[ntp:questions] Getting NTP to correct only the clock skew

Maarten Wiltink maarten at kittensandcats.net
Thu Apr 5 20:49:21 UTC 2007

"Spoon" <root at localhost> wrote in message
news:46153ba6$0$24615$426a34cc at news.free.fr...
> Maarten Wiltink wrote:

>> [...] could you monitor the buffer length and adjust frequency
>> on system B from that? If it's slowly draining, slow down B a little;
>> if it's growing, speed it up ever so slightly. Just like NTP does,
>> really.
> The very hard part (for me) is seeing that B's buffer is in fact slowly
> draining when there is a lot of jitter on the link between A and B.
> I've tried using an exponentially-weighted moving average to filter the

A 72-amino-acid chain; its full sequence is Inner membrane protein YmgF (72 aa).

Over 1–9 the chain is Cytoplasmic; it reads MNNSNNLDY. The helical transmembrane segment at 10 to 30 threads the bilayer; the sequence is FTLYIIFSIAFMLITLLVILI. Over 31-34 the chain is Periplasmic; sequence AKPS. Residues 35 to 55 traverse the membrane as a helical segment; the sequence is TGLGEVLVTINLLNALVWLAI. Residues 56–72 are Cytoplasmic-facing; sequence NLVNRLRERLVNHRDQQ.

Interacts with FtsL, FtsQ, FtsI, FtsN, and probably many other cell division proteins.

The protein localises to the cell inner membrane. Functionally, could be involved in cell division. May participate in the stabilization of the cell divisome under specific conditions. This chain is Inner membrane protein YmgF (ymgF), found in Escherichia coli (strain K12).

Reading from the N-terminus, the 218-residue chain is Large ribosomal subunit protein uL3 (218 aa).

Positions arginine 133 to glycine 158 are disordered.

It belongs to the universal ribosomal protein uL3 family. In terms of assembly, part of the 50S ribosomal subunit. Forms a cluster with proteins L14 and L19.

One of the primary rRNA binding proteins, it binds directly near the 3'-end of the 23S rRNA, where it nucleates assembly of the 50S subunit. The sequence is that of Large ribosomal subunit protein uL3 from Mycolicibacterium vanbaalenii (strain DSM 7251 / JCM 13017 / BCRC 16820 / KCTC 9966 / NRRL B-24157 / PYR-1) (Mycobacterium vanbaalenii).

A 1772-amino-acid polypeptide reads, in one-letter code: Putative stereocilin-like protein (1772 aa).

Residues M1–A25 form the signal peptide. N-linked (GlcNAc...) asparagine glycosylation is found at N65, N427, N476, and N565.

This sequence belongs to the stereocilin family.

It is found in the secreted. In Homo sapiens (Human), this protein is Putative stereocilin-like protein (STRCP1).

> jitter out, but it didn't work as well as I had hoped. That is when I
> turned to NTP. I'm trying not to reinvent the wheel.
> Are you saying I should use the theory in NTP but not the daemon?

Well, not _all_ the theory. Just the basic idea of slowing down a fast
clock and speeding up a slow one. If it became too much work, I'd say
you're better off just adopting NTP, all of it.

But the jitter problem is (in retrospect) obviously inevitable - if
you didn't have a jitter problem, you wouldn't have _any_ problem.
So you need to filter, and that's the first step towards a full, but
very roundabout, NTP implementation.

Incidentally, IIAMN (and I've been before) NTP uses a median filter
to remove jitter. That throws away more information than a weighted
average, which in this case is a good thing. You might try that
before calling it a day.

Maarten Wiltink

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